(532f) Enhanced Xylan Conversion of Process Relevant Dilute Sulfuric Acid Pretreated Corn Stover
AIChE Annual Meeting
Wednesday, November 10, 2010 - 5:20pm to 5:45pm
Dilute sulfuric acid pretreatment is well established as an effective pathway for the conversion of lignocellulosic biomass to fermentable sugars using a variety of reactor configurations. However, a high solids continuous reactor is strongly favored economically. While such a reactor configuration poses a number of challenges, the National Renewable Energy Lab's (NREL) horizontal screw pretreatment reactor has historically achieved nearly 80 percent conversion of xylan to monomeric xylose on a normalized basis using corn stover as feedstock. Further enhancement of conversion to monomeric xylose is driven by two approaches: improvement of xylan solubilization with a reduction in degradation products and development of processes to better convert xylo-oligomers to xylose.
A series of statistically designed experiments in a high solids batch reactor, the NREL Steam Digester, attempted to maximize xylose yields (monomeric and oligomeric) and minimize furfural production through optimization of reaction conditions (acid loading, temperature and residence time). Results indicated that improved xylan conversion yields could be achieved at temperatures slightly higher than the conditions used historically for the pilot-scale continuous reactor (158 °C, 5 min, ~1% H2SO4). The findings of these bench-scale experiments were used to refine the reaction space for pilot-scale operation.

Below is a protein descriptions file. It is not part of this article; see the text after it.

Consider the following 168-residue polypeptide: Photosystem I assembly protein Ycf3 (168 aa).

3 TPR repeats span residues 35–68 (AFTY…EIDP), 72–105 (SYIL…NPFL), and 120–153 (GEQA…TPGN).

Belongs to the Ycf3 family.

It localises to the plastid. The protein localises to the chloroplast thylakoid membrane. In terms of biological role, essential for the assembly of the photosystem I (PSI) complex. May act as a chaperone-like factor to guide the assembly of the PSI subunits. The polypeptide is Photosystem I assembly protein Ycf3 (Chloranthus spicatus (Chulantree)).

Preliminary results indicate that enhanced xylo-oligomer conversion is achieved through a hybrid secondary mild thermochemical-enzymatic process compared to either stage alone. To refine the secondary mild thermochemcial xylo-oligomer conversion process, statistically designed experiments investigating reaction time, temperature, catalyst and co-catalyst addition were executed on the bench scale. Enzymatic conversion of xylo-oligomers achieved monomer yields as high as 90% when preceeded by the mild thermochemical conversion step. This set of enzymatic hydrolysis experiments was performed at dilutions mimicking late stage fermentation. While enzyme activity was low in undiluted samples, likely due to end-product inhibition, further experiments were conducted to evaluate enzyme activity throughout fermentation. Because the amount of solubilized xylo-oligomers is low in comparison to cellulose, the cost contribution of additional enzymes for xylo-oligomer conversion is relatively insignificant to the final fuel selling price.
The xylan conversion results of these integrated strategies using the NREL 200 kg/day process-relevant, pilot scale dilute sulfuric acid continuous pretreatment reactor will be presented.